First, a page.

DACA uncertainty protest takes place on Kaufman Mall
Natalie Hockaday | Contributing Writer
Protesters marched chanting “D-A-C-A, immigrants are here to stay,” and “No justice, No Peace” along the Kaufman Mall Tuesday, Oct. 24. In early September, President Trump announced his desire for the termination of DACA (Deferred Action of Childhood Arrivement). On Kaufman Mall, the ralliers displayed posters reading, “Dreams are not illegal, #ODUforDaca,” another sign stated that “You’re racist if you’re against THIS, #DefendDACA.”
Along with protesting the potential expulsion of DACA, some of the participating student protesters were not shy to criticize the school’s administration. They claimed that information about other events and situations are provided out to the school but ODU’s president, John R. Broderick, has yet to release a statement about the situation.
ODU Vice President of Student Engagement & Enrollment Services Dr. Ellen J. Neufeld, sent an email regarding the change in DACA and ODU in early September. The email stated that the school “will do everything in their power to assist students” and “will work with state agencies and other colleges and universities to keep the Monarch community fully informed of developments.” The email also mentioned how ODU is strengthened with its diversity and that its is committed to helping the students.
“But where was President Broderick… he sent an email about Charlottesville, he’ll send an email about anything but he hasn’t sent anything about this just yet,” said Karen Flores, who was one of the leaders of the protest on Tuesday. The protesters were there to make a difference and let their voice be heard on this controversial topic.
Some of the protesters said that they knew people who were covered under DACA. The protesters were afraid that these people may have to leave the country. One protester mentioned that their close friend would be affected by the DACA decision and could possibly be deported with their family.
The President gave congress six months to come up with a plan for DACA to protect the recipients of it in order continue the policy. After those six months, DACA will officially be terminated. President Trump is leaning on Congress to pass legislation for DACA to make along with this information, applications for renewal of the DACA membership were no longer taken after early September. According to the U.S. Citizens and Immigration Services website, up until now, DACA recipients had to renew their applications/status every two years and pay the fee of $465.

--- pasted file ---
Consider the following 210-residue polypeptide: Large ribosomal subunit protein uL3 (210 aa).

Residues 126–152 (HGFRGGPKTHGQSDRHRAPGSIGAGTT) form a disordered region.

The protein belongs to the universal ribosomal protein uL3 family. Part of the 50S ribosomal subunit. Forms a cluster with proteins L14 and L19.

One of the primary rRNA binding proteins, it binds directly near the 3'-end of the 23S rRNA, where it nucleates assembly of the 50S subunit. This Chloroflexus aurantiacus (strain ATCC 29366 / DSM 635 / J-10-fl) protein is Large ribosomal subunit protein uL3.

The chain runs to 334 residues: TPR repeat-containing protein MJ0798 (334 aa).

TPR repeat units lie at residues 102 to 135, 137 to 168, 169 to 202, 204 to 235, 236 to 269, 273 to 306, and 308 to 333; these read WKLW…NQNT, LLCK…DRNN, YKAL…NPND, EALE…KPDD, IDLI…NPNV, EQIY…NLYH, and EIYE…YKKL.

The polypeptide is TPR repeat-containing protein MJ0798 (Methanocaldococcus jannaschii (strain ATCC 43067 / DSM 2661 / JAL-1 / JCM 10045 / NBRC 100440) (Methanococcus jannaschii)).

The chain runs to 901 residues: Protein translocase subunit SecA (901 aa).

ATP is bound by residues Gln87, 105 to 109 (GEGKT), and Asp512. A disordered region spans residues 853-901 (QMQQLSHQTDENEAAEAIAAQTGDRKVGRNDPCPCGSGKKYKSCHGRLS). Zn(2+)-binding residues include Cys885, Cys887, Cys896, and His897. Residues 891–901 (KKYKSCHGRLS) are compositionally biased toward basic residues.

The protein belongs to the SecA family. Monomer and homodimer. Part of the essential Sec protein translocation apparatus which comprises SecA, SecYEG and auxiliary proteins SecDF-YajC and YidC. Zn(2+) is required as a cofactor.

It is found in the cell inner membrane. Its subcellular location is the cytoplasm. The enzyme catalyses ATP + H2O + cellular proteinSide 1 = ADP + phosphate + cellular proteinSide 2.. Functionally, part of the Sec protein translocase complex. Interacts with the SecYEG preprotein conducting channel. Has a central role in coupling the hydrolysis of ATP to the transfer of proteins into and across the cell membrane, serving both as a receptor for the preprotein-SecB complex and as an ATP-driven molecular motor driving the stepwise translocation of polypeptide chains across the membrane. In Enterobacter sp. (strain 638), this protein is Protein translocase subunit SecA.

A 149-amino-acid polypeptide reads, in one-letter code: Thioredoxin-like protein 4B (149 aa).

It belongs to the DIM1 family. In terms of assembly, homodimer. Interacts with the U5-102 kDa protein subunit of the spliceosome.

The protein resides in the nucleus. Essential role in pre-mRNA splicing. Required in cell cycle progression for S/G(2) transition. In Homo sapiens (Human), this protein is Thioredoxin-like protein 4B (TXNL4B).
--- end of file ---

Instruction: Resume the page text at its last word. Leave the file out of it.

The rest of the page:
The DACA policy was made to allow people who came into the U.S. as children to be able to be residents of the U.S. on June 15, 2012. Through this program, the recipients would have to meet the requirements to acquire DACA. Some of those requirements included being under the age of 31 by June 15, 2012, having to have come to the U.S. before their 16th birthday, and currently being enrolled in school or hold some sort of educational degree.
The purpose of this protest was “to raise awareness to the campus about what’s going on with our DACA recipients,” said Antony Mondragon who is the President of ODU’s Latino Student Alliance chapter. Within the LSA, there are two members who are DACA recipients, Mondragon said.
DACA recipients pay taxes, some are students at universities around the country, and none hold any criminal record. Some of the protesters expressed shock when they learned what may happen to DACA legislation within a few months. The protesters vocalized their frustration that DACA recipients do not get benefits from the government. According to an article by the Washington Post, the recipients of DACA do not receive the government’s financial assistance of welfare, food stamps, medicaid or health care tax credit from the government even though they pay taxes and do what other U.S. citizens do.
The protesters wanted the school to take some action on helping the school be more aware of what is going on with DACA. Khenia Haro-Perez says she wants “more [of the] higher administration to be aware of the problems that a big majority of the campus is facing [be]cause it’s not just Latinos or Latinas that are facing opposition from DACA, it’s other immigrants as well.”
This protest showed how students at ODU are invested in vocalizing their beliefs and their passion for spreading awareness on issues that affect them.